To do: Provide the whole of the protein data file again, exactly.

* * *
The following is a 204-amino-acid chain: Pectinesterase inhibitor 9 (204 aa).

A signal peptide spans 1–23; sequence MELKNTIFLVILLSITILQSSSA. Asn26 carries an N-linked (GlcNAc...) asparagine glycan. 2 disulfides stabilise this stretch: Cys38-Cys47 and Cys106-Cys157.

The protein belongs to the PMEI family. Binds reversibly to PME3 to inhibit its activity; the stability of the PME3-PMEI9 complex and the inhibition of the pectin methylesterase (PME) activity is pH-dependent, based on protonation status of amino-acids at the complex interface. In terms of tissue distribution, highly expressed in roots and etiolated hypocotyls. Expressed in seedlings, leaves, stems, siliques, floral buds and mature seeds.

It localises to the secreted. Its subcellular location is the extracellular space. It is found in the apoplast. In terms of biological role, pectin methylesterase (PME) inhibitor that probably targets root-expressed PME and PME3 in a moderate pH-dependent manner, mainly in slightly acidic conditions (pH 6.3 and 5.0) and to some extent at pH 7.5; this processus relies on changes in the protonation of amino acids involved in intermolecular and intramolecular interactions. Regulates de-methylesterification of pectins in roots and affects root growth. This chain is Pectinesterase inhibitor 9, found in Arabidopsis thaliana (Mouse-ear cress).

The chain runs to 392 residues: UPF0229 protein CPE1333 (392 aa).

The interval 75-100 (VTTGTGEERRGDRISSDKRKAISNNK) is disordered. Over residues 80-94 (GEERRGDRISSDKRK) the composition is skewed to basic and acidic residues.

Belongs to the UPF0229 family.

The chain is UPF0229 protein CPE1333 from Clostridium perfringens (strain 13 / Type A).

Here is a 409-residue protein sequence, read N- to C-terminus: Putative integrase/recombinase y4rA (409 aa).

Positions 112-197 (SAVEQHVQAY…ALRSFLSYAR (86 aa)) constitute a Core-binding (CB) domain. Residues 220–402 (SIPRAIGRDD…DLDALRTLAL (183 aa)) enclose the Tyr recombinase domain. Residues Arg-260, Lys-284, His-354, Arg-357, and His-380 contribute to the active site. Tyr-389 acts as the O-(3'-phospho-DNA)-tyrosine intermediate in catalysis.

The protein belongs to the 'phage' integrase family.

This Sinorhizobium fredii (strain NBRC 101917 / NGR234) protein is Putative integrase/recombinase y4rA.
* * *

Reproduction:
The following is a 204-amino-acid chain: Pectinesterase inhibitor 9 (204 aa).

A signal peptide spans 1–23; sequence MELKNTIFLVILLSITILQSSSA. Asn26 carries an N-linked (GlcNAc...) asparagine glycan. 2 disulfides stabilise this stretch: Cys38-Cys47 and Cys106-Cys157.

The protein belongs to the PMEI family. Binds reversibly to PME3 to inhibit its activity; the stability of the PME3-PMEI9 complex and the inhibition of the pectin methylesterase (PME) activity is pH-dependent, based on protonation status of amino-acids at the complex interface. In terms of tissue distribution, highly expressed in roots and etiolated hypocotyls. Expressed in seedlings, leaves, stems, siliques, floral buds and mature seeds.

It localises to the secreted. Its subcellular location is the extracellular space. It is found in the apoplast. In terms of biological role, pectin methylesterase (PME) inhibitor that probably targets root-expressed PME and PME3 in a moderate pH-dependent manner, mainly in slightly acidic conditions (pH 6.3 and 5.0) and to some extent at pH 7.5; this processus relies on changes in the protonation of amino acids involved in intermolecular and intramolecular interactions. Regulates de-methylesterification of pectins in roots and affects root growth. This chain is Pectinesterase inhibitor 9, found in Arabidopsis thaliana (Mouse-ear cress).

The chain runs to 392 residues: UPF0229 protein CPE1333 (392 aa).

The interval 75-100 (VTTGTGEERRGDRISSDKRKAISNNK) is disordered. Over residues 80-94 (GEERRGDRISSDKRK) the composition is skewed to basic and acidic residues.

Belongs to the UPF0229 family.

The chain is UPF0229 protein CPE1333 from Clostridium perfringens (strain 13 / Type A).

Here is a 409-residue protein sequence, read N- to C-terminus: Putative integrase/recombinase y4rA (409 aa).

Positions 112-197 (SAVEQHVQAY…ALRSFLSYAR (86 aa)) constitute a Core-binding (CB) domain. Residues 220–402 (SIPRAIGRDD…DLDALRTLAL (183 aa)) enclose the Tyr recombinase domain. Residues Arg-260, Lys-284, His-354, Arg-357, and His-380 contribute to the active site. Tyr-389 acts as the O-(3'-phospho-DNA)-tyrosine intermediate in catalysis.

The protein belongs to the 'phage' integrase family.

This Sinorhizobium fredii (strain NBRC 101917 / NGR234) protein is Putative integrase/recombinase y4rA.